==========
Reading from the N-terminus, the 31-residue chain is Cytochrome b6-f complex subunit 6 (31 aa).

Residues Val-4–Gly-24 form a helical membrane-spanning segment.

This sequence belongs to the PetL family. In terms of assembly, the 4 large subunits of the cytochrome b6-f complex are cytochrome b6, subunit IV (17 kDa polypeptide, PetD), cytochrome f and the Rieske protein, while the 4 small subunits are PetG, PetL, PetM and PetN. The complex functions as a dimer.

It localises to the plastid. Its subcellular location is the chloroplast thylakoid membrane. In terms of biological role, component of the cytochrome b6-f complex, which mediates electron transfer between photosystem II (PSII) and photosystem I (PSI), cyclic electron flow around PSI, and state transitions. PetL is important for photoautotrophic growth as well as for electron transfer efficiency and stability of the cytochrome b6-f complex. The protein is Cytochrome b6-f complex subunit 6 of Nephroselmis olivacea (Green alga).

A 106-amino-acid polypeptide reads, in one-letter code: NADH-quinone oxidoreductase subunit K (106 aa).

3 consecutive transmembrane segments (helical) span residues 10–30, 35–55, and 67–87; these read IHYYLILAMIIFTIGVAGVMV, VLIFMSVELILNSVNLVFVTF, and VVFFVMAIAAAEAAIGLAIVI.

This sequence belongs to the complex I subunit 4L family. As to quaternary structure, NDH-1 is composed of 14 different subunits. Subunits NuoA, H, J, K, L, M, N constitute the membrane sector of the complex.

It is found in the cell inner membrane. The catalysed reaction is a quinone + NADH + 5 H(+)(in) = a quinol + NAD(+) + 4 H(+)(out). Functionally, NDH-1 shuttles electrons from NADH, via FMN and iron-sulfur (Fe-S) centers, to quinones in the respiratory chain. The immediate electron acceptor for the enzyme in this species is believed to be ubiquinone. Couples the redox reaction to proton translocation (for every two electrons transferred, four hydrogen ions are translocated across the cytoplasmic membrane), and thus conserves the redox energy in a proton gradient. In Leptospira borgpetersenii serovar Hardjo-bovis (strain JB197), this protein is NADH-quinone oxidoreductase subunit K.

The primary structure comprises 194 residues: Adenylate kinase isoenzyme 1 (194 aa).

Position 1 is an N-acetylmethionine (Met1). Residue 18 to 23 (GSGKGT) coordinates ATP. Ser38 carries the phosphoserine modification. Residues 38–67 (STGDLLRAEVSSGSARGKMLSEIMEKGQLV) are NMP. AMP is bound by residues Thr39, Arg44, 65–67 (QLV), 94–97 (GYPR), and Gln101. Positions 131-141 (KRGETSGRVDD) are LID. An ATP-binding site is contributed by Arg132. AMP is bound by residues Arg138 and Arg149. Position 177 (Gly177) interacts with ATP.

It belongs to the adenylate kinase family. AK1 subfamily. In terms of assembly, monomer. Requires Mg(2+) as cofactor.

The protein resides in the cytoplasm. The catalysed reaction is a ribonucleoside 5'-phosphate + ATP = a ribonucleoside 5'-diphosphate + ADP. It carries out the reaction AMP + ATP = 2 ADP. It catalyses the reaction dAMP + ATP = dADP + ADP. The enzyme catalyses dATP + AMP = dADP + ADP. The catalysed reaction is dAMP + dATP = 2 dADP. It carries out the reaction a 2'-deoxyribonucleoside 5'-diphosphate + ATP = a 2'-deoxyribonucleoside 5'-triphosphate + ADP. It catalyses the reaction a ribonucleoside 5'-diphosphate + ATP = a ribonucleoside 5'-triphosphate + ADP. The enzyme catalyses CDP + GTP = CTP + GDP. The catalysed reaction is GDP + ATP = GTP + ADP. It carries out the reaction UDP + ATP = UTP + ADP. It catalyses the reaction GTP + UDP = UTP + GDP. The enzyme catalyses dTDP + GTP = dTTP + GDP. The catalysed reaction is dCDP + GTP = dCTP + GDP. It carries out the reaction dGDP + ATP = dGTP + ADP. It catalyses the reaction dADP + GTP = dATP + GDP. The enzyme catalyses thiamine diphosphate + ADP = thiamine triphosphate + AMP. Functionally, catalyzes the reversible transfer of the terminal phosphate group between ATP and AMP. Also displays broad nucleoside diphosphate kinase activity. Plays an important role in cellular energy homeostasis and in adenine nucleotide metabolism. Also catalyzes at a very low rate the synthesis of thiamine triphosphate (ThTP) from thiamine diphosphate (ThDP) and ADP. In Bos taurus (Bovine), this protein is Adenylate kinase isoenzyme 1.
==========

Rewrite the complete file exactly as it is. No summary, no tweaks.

Reading from the N-terminus, the 31-residue chain is Cytochrome b6-f complex subunit 6 (31 aa).

Residues Val-4–Gly-24 form a helical membrane-spanning segment.

This sequence belongs to the PetL family. In terms of assembly, the 4 large subunits of the cytochrome b6-f complex are cytochrome b6, subunit IV (17 kDa polypeptide, PetD), cytochrome f and the Rieske protein, while the 4 small subunits are PetG, PetL, PetM and PetN. The complex functions as a dimer.

It localises to the plastid. Its subcellular location is the chloroplast thylakoid membrane. In terms of biological role, component of the cytochrome b6-f complex, which mediates electron transfer between photosystem II (PSII) and photosystem I (PSI), cyclic electron flow around PSI, and state transitions. PetL is important for photoautotrophic growth as well as for electron transfer efficiency and stability of the cytochrome b6-f complex. The protein is Cytochrome b6-f complex subunit 6 of Nephroselmis olivacea (Green alga).

A 106-amino-acid polypeptide reads, in one-letter code: NADH-quinone oxidoreductase subunit K (106 aa).

3 consecutive transmembrane segments (helical) span residues 10–30, 35–55, and 67–87; these read IHYYLILAMIIFTIGVAGVMV, VLIFMSVELILNSVNLVFVTF, and VVFFVMAIAAAEAAIGLAIVI.

This sequence belongs to the complex I subunit 4L family. As to quaternary structure, NDH-1 is composed of 14 different subunits. Subunits NuoA, H, J, K, L, M, N constitute the membrane sector of the complex.

It is found in the cell inner membrane. The catalysed reaction is a quinone + NADH + 5 H(+)(in) = a quinol + NAD(+) + 4 H(+)(out). Functionally, NDH-1 shuttles electrons from NADH, via FMN and iron-sulfur (Fe-S) centers, to quinones in the respiratory chain. The immediate electron acceptor for the enzyme in this species is believed to be ubiquinone. Couples the redox reaction to proton translocation (for every two electrons transferred, four hydrogen ions are translocated across the cytoplasmic membrane), and thus conserves the redox energy in a proton gradient. In Leptospira borgpetersenii serovar Hardjo-bovis (strain JB197), this protein is NADH-quinone oxidoreductase subunit K.

The primary structure comprises 194 residues: Adenylate kinase isoenzyme 1 (194 aa).

Position 1 is an N-acetylmethionine (Met1). Residue 18 to 23 (GSGKGT) coordinates ATP. Ser38 carries the phosphoserine modification. Residues 38–67 (STGDLLRAEVSSGSARGKMLSEIMEKGQLV) are NMP. AMP is bound by residues Thr39, Arg44, 65–67 (QLV), 94–97 (GYPR), and Gln101. Positions 131-141 (KRGETSGRVDD) are LID. An ATP-binding site is contributed by Arg132. AMP is bound by residues Arg138 and Arg149. Position 177 (Gly177) interacts with ATP.

It belongs to the adenylate kinase family. AK1 subfamily. In terms of assembly, monomer. Requires Mg(2+) as cofactor.

The protein resides in the cytoplasm. The catalysed reaction is a ribonucleoside 5'-phosphate + ATP = a ribonucleoside 5'-diphosphate + ADP. It carries out the reaction AMP + ATP = 2 ADP. It catalyses the reaction dAMP + ATP = dADP + ADP. The enzyme catalyses dATP + AMP = dADP + ADP. The catalysed reaction is dAMP + dATP = 2 dADP. It carries out the reaction a 2'-deoxyribonucleoside 5'-diphosphate + ATP = a 2'-deoxyribonucleoside 5'-triphosphate + ADP. It catalyses the reaction a ribonucleoside 5'-diphosphate + ATP = a ribonucleoside 5'-triphosphate + ADP. The enzyme catalyses CDP + GTP = CTP + GDP. The catalysed reaction is GDP + ATP = GTP + ADP. It carries out the reaction UDP + ATP = UTP + ADP. It catalyses the reaction GTP + UDP = UTP + GDP. The enzyme catalyses dTDP + GTP = dTTP + GDP. The catalysed reaction is dCDP + GTP = dCTP + GDP. It carries out the reaction dGDP + ATP = dGTP + ADP. It catalyses the reaction dADP + GTP = dATP + GDP. The enzyme catalyses thiamine diphosphate + ADP = thiamine triphosphate + AMP. Functionally, catalyzes the reversible transfer of the terminal phosphate group between ATP and AMP. Also displays broad nucleoside diphosphate kinase activity. Plays an important role in cellular energy homeostasis and in adenine nucleotide metabolism. Also catalyzes at a very low rate the synthesis of thiamine triphosphate (ThTP) from thiamine diphosphate (ThDP) and ADP. In Bos taurus (Bovine), this protein is Adenylate kinase isoenzyme 1.